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Moving Pictures Paperback – June 8, 2010
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From Publishers Weekly
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Top Customer Reviews
by Kathryn & Stuart Immonen
NOTE: mild spoilers below
Great graphic novel - I liked this a lot. It's a subtle, understated story about a Canadian woman who stays behind in occupied France during the early months of World War Two to keep working at her job as a low-ranking museum curator in charge of relatively unimportant, obscure pieces that are housed alongside the works of the great masters. This narrative is intercut with scenes of her methodical but not uncivilized interrogation by a Nazi functionary who is keeping tabs on the French museums and trying to make sure that the art classics that Germany covets are not smuggled away by the Resistance. The script and pacing of this book are marvelous: the contours of the plot and the character motivations are wonderfully unclear and suspense is mixed with a delicious sense of surreality as the horrors of WWII are eclipsed by the tiny lives of a handful of people who still cherish creativity even in the face of total war. A thoughtful, quiet and surprising story that demonstrates the best that the highbrow side of the comicbook world has to offer. (Joe Sixpack, ReadThatAgain book reviews)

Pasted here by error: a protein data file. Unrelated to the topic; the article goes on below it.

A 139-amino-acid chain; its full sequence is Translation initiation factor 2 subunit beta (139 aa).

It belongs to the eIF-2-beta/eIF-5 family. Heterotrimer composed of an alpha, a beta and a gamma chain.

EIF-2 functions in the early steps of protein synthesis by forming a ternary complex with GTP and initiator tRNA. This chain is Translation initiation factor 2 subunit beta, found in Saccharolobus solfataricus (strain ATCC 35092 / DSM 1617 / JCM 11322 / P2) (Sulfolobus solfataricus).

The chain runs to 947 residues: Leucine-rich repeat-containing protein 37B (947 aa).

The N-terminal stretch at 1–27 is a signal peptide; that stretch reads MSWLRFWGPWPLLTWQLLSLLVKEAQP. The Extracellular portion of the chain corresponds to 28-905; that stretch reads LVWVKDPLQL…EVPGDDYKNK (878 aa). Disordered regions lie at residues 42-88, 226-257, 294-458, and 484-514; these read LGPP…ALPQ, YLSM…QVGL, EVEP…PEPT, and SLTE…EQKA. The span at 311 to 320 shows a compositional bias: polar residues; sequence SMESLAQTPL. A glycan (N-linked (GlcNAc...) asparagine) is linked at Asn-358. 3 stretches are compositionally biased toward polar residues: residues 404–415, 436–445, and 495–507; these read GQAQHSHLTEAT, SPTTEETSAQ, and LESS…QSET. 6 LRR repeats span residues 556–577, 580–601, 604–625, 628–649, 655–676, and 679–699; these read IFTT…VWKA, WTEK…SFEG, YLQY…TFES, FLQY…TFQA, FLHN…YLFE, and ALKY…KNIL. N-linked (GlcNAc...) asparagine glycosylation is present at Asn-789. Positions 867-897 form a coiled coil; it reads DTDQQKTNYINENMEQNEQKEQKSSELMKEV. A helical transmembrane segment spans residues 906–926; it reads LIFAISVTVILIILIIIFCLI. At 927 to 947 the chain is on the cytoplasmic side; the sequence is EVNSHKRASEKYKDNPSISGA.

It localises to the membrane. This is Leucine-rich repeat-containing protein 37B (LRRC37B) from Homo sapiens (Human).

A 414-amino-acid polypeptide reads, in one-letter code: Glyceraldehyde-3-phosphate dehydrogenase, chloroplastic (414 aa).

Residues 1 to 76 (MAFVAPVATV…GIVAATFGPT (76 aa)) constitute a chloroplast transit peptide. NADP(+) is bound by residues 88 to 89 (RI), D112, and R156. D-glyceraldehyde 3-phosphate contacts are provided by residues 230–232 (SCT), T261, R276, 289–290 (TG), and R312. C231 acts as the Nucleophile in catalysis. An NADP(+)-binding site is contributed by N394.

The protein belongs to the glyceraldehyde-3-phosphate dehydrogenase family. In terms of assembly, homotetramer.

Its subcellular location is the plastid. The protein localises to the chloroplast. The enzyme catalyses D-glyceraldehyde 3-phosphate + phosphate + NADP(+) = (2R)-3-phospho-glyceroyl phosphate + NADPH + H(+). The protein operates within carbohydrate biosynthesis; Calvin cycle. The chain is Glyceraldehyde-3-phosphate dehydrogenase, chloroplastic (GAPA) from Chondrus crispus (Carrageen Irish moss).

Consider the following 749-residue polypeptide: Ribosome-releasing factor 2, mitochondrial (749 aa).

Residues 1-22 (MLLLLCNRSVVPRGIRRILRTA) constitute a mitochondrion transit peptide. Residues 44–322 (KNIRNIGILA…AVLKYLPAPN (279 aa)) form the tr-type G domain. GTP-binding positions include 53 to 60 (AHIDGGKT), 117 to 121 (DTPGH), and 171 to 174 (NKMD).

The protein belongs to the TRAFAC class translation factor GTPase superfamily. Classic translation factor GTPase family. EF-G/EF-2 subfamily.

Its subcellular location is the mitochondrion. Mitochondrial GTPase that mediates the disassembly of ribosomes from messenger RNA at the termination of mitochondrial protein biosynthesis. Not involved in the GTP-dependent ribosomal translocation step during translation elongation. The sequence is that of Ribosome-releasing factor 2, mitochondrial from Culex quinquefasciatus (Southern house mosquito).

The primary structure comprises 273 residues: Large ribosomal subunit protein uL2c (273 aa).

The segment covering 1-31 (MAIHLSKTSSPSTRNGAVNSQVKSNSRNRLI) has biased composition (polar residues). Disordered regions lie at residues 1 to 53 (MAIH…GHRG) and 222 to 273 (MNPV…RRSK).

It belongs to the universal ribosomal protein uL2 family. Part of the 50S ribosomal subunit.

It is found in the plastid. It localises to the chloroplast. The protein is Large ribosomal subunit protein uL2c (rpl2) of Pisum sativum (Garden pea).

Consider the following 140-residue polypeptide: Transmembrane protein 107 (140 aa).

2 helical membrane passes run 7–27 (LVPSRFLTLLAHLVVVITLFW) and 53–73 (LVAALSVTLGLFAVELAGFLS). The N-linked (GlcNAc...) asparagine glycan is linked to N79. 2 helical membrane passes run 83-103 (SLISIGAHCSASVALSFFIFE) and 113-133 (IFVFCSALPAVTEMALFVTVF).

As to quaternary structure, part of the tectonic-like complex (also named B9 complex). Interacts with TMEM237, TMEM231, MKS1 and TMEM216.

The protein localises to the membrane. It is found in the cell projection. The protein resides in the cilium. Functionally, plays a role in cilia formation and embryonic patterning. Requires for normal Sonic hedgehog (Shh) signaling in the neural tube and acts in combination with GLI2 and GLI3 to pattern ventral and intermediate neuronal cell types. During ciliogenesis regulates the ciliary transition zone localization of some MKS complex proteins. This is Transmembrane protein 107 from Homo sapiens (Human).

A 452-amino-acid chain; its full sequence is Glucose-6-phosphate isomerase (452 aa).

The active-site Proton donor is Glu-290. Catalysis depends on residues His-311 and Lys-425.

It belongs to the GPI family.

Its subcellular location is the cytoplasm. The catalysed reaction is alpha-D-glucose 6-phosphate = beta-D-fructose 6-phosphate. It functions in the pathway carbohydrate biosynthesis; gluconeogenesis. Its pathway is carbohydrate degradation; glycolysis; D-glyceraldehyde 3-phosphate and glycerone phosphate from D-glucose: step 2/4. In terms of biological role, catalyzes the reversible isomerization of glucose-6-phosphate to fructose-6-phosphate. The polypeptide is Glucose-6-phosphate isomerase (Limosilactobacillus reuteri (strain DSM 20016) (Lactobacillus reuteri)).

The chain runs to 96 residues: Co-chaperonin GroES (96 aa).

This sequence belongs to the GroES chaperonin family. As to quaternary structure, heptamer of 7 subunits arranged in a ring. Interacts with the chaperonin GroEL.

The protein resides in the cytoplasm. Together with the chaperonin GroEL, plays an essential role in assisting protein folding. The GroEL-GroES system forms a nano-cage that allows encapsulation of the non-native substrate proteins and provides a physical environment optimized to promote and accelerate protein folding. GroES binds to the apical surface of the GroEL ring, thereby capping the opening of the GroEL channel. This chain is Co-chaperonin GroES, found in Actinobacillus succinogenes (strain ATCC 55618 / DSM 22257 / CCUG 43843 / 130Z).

The art by Suart Immomen is deceptively simple. The characters are sylized and rendered in stark black-and-white in direct contrast to the subtly and amazingly well cross-hatched representations of the works of art.
Unlike most World War II stories in any genre, the tone of this story is understated. These aren't soldiers, these are people caught up in the tension of a situation they don't want to be in but have absolutely no way to escape.
Kathryn and Stuart Immonen, both seperately and together, have done a lot of mainstream comics work, including Superman, the X-Men, and the Hulk. But seeing them tackle this kind of story is a real treat.